These rare original art boards from EC, with the Leroy machine-lettered panels and pencil marks visible, reveal the competent and confident hand of Al Feldstein in his tell-tale style.

The story tells of a man who ends up unlucky in love, though a freak occurrence leads him to a discovery that could end his unhappy existence. Of course, we should realize life is always uncertain, especially when the life we build in the present is: 



For more Al Feldstein art click here.
...and here.

Friday, February 21, 2014

POST # 44 - "THE MOONWEAVERS" by Leopold Sanchez

THE MOONWEAVERS comes to us from a series of stories that were published in EERIE in the mid 1970's, written by Budd Lewis and illustrated by Spanish artist Leopold Sanchez. While initially Warren's horror publications, which were obviously patterned after 1950's EC Comics horror model, featured many of EC's well-known artists such as Wally Wood, Joe Orlando, Johnny Craig, Jack Davis, and the like, the line-up eventually changed and soon an influx of Spanish artists(and later Filipino), virtually unknown to U.S. readers, began to reveal themselves.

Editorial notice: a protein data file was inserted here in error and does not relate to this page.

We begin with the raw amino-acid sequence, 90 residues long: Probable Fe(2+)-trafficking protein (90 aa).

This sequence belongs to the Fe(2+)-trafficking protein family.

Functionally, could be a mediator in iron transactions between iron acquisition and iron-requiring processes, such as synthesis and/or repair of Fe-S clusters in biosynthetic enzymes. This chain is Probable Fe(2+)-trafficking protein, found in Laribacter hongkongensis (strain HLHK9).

Sanchez was part of the Valencia Studio in Spain with fellow artists Luis Bermejo and Jose Ortiz. In 1974 all three joined the Selecciones Illustradas agency which began produce work for Warren. Sanchez' work appeared in Warren's CREEPY, EERIE, and VAMPIRELLA horror stable between 1974 and 1983, often in partnership with Lewis.

Here they craft two tales that focus on the adventures experienced by two young boys, Gerome and Jason, who have formed a unique club, the Moonweavers, in 1936. Gerome has inherited a supernatural gift from his father, and that ability draws the Moonweavers into dark and mysterious expeditions into the unknown. In "DELIVER THE CHILD" and "THE GIFT", Lewis and Sanchez draw us into a world both subtle and horrifying.